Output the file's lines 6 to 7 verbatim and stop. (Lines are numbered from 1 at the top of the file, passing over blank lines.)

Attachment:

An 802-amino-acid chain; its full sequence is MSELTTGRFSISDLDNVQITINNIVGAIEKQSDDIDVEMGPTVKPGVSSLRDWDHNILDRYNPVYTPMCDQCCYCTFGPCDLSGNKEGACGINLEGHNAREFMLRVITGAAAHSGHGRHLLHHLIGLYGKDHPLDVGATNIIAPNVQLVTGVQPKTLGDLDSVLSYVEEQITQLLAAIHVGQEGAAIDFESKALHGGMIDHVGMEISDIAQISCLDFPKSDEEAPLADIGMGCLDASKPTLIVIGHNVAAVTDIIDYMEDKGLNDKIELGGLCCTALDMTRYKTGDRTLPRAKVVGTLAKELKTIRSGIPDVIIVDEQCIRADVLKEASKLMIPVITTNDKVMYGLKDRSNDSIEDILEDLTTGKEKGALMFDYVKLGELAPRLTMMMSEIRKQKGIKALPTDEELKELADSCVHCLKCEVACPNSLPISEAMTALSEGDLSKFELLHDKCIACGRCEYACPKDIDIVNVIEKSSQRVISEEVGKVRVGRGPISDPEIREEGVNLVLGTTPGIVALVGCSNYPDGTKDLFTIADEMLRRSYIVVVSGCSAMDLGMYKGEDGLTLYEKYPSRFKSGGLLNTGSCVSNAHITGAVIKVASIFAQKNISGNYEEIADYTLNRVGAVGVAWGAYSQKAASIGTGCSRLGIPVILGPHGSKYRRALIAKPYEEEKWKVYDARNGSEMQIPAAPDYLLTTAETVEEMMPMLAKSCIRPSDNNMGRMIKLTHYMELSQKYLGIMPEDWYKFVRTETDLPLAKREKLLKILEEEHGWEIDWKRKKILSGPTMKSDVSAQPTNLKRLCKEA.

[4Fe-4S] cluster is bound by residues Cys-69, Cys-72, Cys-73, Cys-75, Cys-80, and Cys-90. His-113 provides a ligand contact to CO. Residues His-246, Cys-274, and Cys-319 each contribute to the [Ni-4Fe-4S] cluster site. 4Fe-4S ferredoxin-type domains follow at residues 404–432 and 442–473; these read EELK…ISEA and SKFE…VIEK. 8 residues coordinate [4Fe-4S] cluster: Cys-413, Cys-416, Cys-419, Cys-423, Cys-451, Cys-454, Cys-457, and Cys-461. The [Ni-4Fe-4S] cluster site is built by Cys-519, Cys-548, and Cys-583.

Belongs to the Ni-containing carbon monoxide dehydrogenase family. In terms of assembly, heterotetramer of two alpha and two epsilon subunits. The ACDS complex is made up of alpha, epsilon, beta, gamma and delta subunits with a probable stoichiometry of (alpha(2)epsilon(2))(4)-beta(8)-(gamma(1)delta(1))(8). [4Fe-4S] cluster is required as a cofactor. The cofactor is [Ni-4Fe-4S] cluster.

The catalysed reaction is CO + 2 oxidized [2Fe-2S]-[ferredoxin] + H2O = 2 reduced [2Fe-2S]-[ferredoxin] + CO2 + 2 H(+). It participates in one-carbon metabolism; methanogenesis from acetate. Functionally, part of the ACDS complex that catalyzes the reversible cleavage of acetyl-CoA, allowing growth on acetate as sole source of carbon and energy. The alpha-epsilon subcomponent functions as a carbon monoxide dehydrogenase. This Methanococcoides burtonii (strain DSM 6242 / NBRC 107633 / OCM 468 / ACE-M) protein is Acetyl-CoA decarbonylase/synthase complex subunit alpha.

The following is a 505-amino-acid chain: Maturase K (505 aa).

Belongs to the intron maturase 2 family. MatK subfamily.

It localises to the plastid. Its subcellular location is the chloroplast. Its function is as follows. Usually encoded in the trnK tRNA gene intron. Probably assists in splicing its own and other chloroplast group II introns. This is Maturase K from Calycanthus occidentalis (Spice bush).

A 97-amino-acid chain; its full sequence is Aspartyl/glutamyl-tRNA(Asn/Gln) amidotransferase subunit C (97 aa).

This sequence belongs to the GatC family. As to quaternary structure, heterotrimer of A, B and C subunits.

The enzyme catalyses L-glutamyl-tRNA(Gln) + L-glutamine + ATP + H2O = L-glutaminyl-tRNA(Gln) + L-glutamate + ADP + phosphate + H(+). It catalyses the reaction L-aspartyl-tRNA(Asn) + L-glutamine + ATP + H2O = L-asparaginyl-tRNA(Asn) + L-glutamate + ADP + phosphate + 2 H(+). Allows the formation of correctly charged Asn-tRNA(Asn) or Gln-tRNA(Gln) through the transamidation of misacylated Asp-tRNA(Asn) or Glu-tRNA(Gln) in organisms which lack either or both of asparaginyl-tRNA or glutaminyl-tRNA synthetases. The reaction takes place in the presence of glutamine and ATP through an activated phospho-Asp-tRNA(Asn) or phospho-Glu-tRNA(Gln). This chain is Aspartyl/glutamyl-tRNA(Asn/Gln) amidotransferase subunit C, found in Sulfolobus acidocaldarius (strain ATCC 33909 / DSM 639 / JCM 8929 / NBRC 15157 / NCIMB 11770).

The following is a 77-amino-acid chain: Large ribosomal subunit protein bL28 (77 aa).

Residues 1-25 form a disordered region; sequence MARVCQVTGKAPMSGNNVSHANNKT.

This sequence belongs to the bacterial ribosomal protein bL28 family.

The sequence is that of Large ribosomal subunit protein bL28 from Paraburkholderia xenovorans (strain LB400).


Belongs to the intron maturase 2 family. MatK subfamily.

It localises to the plastid. Its subcellular location is the chloroplast. Its function is as follows. Usually encoded in the trnK tRNA gene intron. Probably assists in splicing its own and other chloroplast group II introns. This is Maturase K from Calycanthus occidentalis (Spice bush).